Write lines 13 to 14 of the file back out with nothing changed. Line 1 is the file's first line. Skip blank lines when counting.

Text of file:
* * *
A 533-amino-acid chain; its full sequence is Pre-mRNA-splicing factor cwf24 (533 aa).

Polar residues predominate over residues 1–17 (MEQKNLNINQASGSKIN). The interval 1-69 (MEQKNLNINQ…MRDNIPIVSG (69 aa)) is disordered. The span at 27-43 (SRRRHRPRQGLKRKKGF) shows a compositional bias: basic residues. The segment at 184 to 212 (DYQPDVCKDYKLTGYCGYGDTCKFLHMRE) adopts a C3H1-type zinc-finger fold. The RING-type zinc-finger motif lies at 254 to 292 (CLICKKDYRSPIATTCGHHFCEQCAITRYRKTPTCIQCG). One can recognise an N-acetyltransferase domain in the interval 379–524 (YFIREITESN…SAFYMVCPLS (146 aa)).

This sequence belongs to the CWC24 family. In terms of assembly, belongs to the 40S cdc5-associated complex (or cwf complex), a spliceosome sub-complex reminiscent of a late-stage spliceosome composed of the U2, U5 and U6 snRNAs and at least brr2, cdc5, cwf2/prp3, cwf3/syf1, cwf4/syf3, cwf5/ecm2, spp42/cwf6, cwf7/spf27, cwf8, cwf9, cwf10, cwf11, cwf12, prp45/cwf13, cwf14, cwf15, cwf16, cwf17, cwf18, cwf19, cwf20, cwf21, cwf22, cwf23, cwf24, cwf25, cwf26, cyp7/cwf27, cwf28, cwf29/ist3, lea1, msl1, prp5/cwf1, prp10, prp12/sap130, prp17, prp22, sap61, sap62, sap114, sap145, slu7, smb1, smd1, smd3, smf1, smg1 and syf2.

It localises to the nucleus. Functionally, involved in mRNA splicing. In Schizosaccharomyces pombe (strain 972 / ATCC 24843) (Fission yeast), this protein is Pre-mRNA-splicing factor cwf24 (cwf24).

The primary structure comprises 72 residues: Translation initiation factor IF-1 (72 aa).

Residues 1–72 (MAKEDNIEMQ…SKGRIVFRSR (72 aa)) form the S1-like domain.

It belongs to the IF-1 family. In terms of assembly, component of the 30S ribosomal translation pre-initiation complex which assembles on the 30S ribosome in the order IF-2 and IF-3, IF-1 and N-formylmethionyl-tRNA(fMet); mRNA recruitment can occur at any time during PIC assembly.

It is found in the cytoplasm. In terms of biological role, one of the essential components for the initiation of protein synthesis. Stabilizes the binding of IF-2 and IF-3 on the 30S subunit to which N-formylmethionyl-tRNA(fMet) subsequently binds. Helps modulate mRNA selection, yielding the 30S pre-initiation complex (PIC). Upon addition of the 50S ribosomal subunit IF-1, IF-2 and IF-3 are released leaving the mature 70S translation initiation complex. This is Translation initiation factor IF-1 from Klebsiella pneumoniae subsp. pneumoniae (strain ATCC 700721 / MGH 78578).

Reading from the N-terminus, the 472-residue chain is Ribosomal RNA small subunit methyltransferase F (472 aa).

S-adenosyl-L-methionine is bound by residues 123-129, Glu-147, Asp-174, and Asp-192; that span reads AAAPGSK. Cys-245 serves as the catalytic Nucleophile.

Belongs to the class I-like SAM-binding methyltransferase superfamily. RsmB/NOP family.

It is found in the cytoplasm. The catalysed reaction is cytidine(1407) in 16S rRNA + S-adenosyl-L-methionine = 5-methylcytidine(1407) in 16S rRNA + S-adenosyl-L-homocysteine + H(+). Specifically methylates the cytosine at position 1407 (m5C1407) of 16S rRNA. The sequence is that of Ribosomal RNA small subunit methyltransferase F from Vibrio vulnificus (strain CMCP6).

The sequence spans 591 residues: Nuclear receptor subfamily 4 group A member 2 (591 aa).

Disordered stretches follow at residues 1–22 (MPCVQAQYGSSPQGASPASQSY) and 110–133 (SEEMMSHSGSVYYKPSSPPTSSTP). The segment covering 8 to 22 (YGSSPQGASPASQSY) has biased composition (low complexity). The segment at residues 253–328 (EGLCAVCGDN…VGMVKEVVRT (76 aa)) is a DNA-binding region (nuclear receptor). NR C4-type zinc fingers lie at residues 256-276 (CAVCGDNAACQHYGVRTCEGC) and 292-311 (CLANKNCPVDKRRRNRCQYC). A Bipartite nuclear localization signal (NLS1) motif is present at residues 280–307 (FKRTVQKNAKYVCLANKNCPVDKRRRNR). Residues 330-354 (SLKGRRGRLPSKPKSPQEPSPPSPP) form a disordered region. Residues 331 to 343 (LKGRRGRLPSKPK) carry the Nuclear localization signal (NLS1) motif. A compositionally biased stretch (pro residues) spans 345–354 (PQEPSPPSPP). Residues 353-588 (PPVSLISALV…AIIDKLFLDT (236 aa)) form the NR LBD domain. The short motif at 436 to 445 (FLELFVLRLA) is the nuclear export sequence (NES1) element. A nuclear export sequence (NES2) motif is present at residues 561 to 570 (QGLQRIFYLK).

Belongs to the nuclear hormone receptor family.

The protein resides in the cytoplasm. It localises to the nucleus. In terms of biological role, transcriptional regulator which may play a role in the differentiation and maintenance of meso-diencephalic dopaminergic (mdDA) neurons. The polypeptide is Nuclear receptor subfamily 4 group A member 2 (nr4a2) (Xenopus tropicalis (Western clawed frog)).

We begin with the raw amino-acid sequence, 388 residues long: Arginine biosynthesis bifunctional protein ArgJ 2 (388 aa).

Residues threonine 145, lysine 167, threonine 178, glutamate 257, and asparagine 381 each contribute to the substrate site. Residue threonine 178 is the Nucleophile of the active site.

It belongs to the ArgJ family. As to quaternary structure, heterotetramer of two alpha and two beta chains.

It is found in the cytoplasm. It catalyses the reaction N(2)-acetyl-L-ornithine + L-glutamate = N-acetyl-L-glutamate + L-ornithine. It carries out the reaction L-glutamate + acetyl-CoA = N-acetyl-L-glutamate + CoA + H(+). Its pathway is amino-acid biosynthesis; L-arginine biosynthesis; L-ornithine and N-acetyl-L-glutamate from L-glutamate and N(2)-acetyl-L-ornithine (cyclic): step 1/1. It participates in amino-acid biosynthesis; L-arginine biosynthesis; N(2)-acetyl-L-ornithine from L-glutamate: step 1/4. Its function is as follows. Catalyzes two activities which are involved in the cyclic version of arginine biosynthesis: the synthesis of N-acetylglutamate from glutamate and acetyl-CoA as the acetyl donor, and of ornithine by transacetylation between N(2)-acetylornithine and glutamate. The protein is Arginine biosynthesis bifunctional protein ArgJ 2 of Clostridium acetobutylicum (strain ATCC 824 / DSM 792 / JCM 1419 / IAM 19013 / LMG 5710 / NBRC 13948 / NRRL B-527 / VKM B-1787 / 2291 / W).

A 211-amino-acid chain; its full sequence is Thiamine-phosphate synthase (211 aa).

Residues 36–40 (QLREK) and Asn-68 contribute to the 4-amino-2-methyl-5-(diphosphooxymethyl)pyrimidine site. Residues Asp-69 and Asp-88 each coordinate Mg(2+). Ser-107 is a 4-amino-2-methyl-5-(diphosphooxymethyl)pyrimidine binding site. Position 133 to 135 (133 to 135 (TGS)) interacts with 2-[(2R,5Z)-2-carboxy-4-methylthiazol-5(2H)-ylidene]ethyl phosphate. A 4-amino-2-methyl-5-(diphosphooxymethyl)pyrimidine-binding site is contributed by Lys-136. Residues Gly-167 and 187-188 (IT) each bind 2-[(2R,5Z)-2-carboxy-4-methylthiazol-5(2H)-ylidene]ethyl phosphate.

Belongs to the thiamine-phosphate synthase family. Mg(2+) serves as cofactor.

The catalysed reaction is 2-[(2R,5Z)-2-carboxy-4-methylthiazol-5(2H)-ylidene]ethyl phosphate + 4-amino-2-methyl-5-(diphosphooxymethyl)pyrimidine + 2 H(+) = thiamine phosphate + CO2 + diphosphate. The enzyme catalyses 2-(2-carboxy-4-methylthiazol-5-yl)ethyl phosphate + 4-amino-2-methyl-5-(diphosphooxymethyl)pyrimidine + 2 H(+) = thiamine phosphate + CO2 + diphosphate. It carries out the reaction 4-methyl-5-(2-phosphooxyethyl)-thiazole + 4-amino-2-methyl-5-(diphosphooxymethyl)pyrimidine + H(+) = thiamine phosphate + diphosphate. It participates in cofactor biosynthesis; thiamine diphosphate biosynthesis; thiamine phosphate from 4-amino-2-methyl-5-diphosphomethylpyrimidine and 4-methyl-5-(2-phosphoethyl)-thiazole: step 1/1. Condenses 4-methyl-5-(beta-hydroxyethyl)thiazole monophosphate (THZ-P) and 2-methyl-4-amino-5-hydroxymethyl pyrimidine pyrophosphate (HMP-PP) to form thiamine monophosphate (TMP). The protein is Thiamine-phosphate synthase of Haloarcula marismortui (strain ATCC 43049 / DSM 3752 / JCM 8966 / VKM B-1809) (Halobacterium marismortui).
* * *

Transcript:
The sequence spans 591 residues: Nuclear receptor subfamily 4 group A member 2 (591 aa).

Disordered stretches follow at residues 1–22 (MPCVQAQYGSSPQGASPASQSY) and 110–133 (SEEMMSHSGSVYYKPSSPPTSSTP). The segment covering 8 to 22 (YGSSPQGASPASQSY) has biased composition (low complexity). The segment at residues 253–328 (EGLCAVCGDN…VGMVKEVVRT (76 aa)) is a DNA-binding region (nuclear receptor). NR C4-type zinc fingers lie at residues 256-276 (CAVCGDNAACQHYGVRTCEGC) and 292-311 (CLANKNCPVDKRRRNRCQYC). A Bipartite nuclear localization signal (NLS1) motif is present at residues 280–307 (FKRTVQKNAKYVCLANKNCPVDKRRRNR). Residues 330-354 (SLKGRRGRLPSKPKSPQEPSPPSPP) form a disordered region. Residues 331 to 343 (LKGRRGRLPSKPK) carry the Nuclear localization signal (NLS1) motif. A compositionally biased stretch (pro residues) spans 345–354 (PQEPSPPSPP). Residues 353-588 (PPVSLISALV…AIIDKLFLDT (236 aa)) form the NR LBD domain. The short motif at 436 to 445 (FLELFVLRLA) is the nuclear export sequence (NES1) element. A nuclear export sequence (NES2) motif is present at residues 561 to 570 (QGLQRIFYLK).